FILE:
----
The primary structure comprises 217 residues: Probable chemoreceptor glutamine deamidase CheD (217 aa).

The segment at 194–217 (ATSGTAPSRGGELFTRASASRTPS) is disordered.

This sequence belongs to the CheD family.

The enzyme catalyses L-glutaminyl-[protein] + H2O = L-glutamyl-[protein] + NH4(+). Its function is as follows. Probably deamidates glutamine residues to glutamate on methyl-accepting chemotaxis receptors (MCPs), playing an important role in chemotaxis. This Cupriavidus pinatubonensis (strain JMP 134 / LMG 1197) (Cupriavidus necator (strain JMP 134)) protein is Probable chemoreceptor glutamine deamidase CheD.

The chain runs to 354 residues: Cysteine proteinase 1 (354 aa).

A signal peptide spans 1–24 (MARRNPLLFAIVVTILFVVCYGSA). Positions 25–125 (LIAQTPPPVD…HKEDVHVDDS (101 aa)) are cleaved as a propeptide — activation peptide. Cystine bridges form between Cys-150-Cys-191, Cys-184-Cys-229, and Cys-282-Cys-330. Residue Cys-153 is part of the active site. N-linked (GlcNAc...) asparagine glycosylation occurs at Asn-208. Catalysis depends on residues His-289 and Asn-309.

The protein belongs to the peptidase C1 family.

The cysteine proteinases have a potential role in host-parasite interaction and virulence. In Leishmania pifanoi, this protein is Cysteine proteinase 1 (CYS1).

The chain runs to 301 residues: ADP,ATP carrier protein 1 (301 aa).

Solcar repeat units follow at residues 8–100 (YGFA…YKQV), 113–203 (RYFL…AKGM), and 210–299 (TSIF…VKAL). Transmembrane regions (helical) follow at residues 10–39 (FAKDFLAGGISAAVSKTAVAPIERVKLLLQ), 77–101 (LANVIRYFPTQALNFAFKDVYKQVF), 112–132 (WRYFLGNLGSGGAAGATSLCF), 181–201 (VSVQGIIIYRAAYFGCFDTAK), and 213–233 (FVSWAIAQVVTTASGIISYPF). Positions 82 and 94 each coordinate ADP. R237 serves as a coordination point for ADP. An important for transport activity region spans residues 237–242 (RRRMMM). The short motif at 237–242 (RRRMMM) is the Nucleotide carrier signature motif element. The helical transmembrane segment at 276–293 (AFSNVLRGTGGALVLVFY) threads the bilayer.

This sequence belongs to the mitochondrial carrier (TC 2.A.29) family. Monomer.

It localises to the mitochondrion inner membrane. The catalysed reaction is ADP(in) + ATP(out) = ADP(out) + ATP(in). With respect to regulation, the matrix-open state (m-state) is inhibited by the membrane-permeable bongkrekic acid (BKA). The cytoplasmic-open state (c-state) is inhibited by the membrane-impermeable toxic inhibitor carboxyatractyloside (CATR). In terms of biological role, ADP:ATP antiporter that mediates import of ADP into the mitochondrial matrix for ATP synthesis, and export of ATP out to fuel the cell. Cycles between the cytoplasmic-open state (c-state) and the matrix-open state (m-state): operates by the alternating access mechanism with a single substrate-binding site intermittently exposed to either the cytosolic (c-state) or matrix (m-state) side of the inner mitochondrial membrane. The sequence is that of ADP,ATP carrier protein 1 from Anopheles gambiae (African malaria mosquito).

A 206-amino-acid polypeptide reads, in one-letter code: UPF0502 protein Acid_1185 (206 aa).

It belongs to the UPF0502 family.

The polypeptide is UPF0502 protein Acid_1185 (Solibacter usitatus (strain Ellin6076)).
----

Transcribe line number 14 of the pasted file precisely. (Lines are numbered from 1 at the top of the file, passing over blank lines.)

It belongs to the UPF0502 family.